Constitutional choice in ancient Athens: The rationality of selection to office by lot

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    Contrary to modern democracies ancient Athens appointed large numbers of government officers by lot. After describing the Athenian arrangements, the paper reviews the literature on the choice between election and lot focusing on representativeness of the population, distributive justice, minimization of conflicts, quality of appointees and administrative economy. It then examines why in drawing up the constitution a self-interested citizen may give up voting for government officials and appoint them by lot. It is shown that appointment by lot is preferred when the effort required to choose candidates is less than the benefit expected from their actions as government officials. It is also found that, given the choice, office motivated candidates may unanimously agree to selection by lot but not to election.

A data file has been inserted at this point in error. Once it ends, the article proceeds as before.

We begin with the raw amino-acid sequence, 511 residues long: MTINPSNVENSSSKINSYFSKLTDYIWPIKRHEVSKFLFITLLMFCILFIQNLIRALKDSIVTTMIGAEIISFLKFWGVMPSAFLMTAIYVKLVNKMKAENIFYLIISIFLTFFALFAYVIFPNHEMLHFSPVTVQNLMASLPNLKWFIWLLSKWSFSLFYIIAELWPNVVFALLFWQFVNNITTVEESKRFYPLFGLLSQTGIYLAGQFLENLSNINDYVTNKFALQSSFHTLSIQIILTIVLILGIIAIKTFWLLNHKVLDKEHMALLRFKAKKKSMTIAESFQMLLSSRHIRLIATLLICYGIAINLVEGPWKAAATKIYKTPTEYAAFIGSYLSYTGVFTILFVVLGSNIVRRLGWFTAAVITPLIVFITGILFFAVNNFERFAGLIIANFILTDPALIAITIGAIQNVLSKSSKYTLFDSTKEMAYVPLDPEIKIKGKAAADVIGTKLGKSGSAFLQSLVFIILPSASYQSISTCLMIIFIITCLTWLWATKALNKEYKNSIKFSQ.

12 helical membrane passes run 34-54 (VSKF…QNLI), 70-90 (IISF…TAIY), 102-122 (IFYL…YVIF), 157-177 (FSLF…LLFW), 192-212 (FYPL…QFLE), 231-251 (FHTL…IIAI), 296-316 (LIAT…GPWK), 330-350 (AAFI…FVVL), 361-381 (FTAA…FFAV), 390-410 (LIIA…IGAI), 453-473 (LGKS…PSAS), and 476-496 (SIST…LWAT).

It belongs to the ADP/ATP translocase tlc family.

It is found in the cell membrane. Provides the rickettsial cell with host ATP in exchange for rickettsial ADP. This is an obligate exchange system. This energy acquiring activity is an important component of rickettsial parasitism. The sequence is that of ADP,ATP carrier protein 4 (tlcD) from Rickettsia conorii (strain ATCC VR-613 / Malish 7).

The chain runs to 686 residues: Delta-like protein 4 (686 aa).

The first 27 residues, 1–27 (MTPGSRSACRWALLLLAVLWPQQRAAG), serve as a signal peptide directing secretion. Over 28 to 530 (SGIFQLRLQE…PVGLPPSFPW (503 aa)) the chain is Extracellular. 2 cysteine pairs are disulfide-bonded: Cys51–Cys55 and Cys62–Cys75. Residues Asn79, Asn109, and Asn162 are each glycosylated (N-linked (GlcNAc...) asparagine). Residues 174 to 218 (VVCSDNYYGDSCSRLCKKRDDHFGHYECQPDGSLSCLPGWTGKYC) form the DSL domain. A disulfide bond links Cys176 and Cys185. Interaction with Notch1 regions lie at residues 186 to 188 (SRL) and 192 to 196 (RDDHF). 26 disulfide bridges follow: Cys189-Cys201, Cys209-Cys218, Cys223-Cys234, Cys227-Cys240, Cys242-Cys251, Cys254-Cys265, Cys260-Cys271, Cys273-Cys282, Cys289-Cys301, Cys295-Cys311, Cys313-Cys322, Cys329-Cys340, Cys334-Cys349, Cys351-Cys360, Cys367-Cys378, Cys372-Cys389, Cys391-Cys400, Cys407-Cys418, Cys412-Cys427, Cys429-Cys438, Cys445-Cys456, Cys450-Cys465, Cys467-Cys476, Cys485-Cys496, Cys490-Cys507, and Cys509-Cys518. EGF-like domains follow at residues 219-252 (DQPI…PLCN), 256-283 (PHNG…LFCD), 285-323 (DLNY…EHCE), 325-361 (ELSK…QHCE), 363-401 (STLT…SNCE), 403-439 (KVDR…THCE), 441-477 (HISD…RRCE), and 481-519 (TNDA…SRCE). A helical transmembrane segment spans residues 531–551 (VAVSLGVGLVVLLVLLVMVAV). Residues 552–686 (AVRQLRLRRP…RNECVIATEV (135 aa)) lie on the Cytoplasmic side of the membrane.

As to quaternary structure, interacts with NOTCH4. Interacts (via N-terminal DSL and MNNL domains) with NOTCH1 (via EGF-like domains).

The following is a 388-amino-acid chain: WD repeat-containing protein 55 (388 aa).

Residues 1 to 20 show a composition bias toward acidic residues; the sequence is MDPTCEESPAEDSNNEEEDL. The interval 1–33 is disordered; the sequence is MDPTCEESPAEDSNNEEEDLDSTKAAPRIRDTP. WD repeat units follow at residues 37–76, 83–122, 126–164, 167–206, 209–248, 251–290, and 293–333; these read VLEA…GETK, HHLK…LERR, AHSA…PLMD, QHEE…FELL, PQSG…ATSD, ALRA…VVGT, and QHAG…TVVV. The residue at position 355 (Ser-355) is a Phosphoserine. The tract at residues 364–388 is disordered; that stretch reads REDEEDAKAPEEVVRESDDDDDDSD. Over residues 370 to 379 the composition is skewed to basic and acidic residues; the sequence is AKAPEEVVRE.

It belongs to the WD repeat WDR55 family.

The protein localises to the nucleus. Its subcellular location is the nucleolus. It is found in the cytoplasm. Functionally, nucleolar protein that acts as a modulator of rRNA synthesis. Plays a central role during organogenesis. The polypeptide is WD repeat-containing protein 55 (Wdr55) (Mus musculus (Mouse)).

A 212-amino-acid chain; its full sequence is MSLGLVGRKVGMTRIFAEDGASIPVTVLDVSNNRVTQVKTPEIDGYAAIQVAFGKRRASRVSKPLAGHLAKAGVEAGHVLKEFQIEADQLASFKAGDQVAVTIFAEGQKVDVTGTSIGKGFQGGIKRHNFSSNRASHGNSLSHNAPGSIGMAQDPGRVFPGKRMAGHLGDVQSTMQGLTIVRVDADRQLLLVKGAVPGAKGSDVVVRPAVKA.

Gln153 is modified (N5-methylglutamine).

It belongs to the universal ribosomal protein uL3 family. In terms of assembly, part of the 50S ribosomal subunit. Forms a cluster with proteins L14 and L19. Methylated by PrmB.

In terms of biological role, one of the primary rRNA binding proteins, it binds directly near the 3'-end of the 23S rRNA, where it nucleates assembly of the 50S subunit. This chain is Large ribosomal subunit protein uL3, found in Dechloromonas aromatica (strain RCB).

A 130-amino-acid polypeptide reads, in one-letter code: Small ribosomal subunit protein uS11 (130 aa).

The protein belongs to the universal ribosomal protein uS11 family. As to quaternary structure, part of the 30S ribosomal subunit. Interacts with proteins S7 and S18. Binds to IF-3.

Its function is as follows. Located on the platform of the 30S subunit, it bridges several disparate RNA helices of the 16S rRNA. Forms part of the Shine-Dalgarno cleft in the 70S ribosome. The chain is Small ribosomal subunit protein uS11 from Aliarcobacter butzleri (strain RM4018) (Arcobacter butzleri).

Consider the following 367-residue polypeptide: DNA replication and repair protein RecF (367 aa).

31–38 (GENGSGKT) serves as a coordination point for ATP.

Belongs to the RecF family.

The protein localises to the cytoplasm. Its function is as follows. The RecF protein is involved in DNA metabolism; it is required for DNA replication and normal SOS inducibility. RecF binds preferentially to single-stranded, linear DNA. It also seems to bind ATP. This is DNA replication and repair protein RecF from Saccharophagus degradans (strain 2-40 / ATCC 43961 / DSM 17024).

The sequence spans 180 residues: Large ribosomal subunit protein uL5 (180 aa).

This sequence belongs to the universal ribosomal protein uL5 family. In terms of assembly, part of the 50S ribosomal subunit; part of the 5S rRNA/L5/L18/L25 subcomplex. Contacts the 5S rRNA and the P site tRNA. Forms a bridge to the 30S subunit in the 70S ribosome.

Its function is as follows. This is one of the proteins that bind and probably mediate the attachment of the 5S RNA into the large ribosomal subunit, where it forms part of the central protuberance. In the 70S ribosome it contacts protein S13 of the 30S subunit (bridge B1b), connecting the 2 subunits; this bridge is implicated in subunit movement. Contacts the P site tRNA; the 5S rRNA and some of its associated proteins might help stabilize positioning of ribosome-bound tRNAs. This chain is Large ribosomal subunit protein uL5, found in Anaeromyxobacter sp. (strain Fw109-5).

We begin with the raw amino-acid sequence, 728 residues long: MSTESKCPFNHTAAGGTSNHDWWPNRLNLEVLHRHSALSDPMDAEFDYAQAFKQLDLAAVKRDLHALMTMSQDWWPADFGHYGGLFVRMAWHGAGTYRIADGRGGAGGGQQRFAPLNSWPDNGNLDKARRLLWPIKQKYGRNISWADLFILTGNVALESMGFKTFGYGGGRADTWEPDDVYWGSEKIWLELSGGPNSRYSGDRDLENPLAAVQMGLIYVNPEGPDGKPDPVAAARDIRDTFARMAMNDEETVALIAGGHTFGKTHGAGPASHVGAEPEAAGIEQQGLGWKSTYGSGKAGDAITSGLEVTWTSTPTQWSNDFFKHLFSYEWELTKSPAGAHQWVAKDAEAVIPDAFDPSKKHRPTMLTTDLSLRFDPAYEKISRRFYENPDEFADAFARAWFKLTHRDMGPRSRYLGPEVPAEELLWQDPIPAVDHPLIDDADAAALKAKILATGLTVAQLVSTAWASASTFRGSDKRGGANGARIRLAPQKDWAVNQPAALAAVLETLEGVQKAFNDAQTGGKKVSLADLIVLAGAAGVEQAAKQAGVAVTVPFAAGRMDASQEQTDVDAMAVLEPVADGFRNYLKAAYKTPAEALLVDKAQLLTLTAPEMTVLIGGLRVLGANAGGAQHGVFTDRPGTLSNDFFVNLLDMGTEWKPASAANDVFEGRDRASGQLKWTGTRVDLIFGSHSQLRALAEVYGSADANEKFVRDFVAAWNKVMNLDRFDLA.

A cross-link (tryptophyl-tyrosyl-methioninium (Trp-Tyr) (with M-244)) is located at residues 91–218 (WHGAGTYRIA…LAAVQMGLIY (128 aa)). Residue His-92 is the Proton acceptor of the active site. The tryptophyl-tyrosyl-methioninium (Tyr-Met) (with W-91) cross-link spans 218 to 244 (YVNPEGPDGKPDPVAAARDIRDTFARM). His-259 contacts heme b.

Original languageEnglish
    Pages (from-to)1-21
    JournalConstitutional Political Economy
    Issue number1
    Publication statusPublished (in print/issue) - Mar 2012


    • Constitutional choice
    • Ancient Athens
    • Appointment to office by lot
    • Election


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